SQL Unicode data types are provided to describe data that resides in Unicode natively on the DBMS. A C Unicode data type is provided to allow an application to bind data to a Unicode buffer. The Driver Manager can convert data from a Unicode C type (SQL_C_WCHAR) to make it function with an ANSI driver.
An ODBC 3.0 or 2.x application will always bind to the ANSI data types. For optimum performance, an ODBC 3.5 (or higher) application should bind to the ANSI data C type if the SQL column type is ANSI, and should bind to the Unicode C data type if the SQL column type is Unicode.
The SQL Unicode type indicators are SQL_WCHAR, SQL_WVARCHAR, and SQL_WLONGVARCHAR. SQL_WCHAR data has a fixed string length, while SQL_WVARCHAR has a variable length with a declared maximum and SQL_WLONGVARCHAR has a variable length with a maximum that depends on the data source.
The C Unicode type indicator is SQL_C_WCHAR. This is the default for each of the SQL Unicode type indicators. All of the SQL types can be converted to SQL_C_WCHAR, and SQL_C_WCHAR can be converted to all of the SQL types. An application can retrieve data in one of three ways:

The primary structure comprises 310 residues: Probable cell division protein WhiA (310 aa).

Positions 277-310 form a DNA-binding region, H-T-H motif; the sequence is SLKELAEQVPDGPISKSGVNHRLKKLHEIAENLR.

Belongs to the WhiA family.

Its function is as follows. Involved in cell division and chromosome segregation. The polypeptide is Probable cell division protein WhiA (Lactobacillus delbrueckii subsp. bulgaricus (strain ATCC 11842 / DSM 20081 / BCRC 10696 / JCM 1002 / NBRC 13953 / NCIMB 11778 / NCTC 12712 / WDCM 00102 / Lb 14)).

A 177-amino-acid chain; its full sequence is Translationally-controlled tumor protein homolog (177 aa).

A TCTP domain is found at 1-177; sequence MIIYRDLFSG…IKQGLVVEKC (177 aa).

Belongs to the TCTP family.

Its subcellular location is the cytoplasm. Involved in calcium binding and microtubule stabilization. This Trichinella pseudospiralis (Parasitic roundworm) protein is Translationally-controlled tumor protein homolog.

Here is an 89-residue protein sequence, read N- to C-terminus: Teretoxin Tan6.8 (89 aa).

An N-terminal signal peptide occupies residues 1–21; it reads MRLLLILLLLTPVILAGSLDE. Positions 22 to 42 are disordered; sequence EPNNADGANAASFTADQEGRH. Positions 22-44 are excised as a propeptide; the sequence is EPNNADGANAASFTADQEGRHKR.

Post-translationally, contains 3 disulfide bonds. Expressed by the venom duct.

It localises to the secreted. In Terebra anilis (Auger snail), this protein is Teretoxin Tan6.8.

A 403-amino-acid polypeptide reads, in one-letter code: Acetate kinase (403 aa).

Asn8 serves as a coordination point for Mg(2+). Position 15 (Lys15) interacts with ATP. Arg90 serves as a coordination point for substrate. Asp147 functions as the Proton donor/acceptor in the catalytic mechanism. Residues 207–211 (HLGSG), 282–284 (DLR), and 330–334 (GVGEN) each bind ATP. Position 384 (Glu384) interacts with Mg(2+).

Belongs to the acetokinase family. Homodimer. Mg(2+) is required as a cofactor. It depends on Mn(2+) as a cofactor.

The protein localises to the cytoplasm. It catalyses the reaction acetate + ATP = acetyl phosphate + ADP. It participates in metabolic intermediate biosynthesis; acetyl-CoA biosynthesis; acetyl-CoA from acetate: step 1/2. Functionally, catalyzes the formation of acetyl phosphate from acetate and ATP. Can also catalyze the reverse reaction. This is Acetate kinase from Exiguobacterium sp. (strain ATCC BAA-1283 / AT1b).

Retrieve the data as SQL_C_CHAR.
Retrieve the data as SQL_C_WCHAR.
Declare the data as SQL_C_TCHAR. This is a macro that inserts SQL_C_WCHAR if the application is compiled as a Unicode application or inserts SQL_C_CHAR if it is compiled as an ANSI application.
SQL_C_TCHAR is declared in a function as follows:
SQLBindParameter(StatementHandle, 1, SQL_PARAM_INPUT, SQL_C_TCHAR, SQL_WCHAR, NameLen, 0, Name, 0, &Name)
When the application is compiled as a Unicode application, the ValueType argument would be changed from SQL_C_TCHAR to SQL_C_WCHAR. When the application is compiled as an ANSI application, the ValueType argument would be changed to SQL_C_CHAR.
Unicode drivers must still support ANSI data types, including SQL_CHAR. If an application working with a Unicode driver binds to SQL_CHAR, the Driver Manager will not map the SQL_CHAR data to SQL_WCHAR. The Unicode driver must accept the SQL_CHAR data.
The Driver Manager stores driver and DSN names in Unicode and maps them to ANSI as needed. If a Unicode character cannot be mapped to an ANSI character (as can occur if characters from a code page that is not the native code page of the computer are used in driver and DSN names), the characters that could not be converted are represented by a default character supplied by the system.